nRPA extends the functionality of the existing legacy systems. It mitigates drawbacks related to inefficient, manual intensive interfaces of those systems.
nService providers are increasingly investing in technology solutions and process expertise in order to meet the evolved expectations of buyers
nOver the years, technology has taken away certain jobs and created new ones. Deloitte released a study in 2015 in which they say technology has helped increase the spending power of consumers, thus creating demand for new goods and services and new jobs. They concluded that rather than destroying jobs, technology has been a “great job creating machine”.
nA leading insurer in the UK has asked employees whether their jobs could be done better by robots – with those answer “yes” being retained for another role at the firm.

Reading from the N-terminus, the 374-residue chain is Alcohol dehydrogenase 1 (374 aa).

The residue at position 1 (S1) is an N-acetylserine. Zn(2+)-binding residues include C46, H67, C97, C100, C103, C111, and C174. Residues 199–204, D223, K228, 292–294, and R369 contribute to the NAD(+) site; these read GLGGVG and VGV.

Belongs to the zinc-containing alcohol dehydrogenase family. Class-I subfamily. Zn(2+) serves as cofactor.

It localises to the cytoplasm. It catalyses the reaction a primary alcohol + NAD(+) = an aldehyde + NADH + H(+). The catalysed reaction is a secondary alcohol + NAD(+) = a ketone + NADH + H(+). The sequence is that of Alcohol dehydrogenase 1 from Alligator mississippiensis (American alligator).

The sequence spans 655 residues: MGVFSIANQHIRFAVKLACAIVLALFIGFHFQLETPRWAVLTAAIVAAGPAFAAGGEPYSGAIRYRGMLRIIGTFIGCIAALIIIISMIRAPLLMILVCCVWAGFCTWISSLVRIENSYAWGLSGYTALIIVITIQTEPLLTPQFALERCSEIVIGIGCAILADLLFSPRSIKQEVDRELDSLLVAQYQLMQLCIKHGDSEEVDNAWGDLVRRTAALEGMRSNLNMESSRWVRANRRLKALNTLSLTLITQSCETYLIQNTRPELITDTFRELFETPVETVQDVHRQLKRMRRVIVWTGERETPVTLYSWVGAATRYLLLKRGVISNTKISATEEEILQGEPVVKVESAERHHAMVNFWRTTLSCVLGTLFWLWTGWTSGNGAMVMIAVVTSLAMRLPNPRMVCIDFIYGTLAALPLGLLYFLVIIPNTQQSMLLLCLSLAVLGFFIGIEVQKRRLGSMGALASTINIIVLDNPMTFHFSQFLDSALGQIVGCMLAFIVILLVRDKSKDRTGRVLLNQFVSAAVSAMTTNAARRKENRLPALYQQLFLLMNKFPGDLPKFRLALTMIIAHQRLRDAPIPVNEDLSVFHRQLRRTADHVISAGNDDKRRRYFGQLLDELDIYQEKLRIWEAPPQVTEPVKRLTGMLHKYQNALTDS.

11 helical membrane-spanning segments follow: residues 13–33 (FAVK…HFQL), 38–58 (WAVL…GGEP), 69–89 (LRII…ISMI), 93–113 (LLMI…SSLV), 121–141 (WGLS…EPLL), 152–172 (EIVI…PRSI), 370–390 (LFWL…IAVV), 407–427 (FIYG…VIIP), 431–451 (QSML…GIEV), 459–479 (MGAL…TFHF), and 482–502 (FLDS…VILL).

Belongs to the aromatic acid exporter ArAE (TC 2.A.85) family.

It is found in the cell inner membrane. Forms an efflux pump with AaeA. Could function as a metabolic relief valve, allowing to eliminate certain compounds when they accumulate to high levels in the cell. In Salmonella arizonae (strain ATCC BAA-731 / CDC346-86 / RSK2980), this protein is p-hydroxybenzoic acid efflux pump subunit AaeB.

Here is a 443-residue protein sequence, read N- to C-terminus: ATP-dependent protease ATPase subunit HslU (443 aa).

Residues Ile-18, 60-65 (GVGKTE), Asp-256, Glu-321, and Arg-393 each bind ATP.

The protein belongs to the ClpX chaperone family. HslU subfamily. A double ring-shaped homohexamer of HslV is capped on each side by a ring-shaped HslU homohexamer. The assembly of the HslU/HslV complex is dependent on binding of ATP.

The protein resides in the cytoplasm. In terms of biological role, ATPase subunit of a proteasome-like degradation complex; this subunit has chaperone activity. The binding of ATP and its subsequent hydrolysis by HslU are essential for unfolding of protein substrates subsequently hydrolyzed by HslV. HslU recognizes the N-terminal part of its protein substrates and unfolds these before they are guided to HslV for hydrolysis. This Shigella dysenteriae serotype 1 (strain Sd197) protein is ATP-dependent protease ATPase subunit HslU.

nA study by Transparency Market Research indicates that global RPA industry would grow at a CAGR of 60.5% and reach a market potential of over $5B by 2020.
nFAO value proposition based on new value levers are increasingly centred around technology, RPA, process transformation and analytics and ability to address the pain points in the CFO’s office.
[WNS (Holdings) Ltd. (NYSE: WNS) is a global Business Process Management (BPM) leader. We offer business value to 200+ clients around the world by combining operational excellence with deep domain expertise in key industry verticals, including banking and financial services, healthcare, insurance, manufacturing, media and entertainment, consulting and professional services, retail and consumer packaged goods, telecom, shipping and logistics, travel and leisure, and utilities. WNS delivers an entire spectrum of BPM services in customer interaction services, finance and accounting, human resource, research and analytics, technology solutions and industry-specific processes. More than 35,000 employees serve across 42 delivery centres located in China, Costa Rica, India, the Philippines, Poland, Romania, South Africa, Sri Lanka, UK and US.]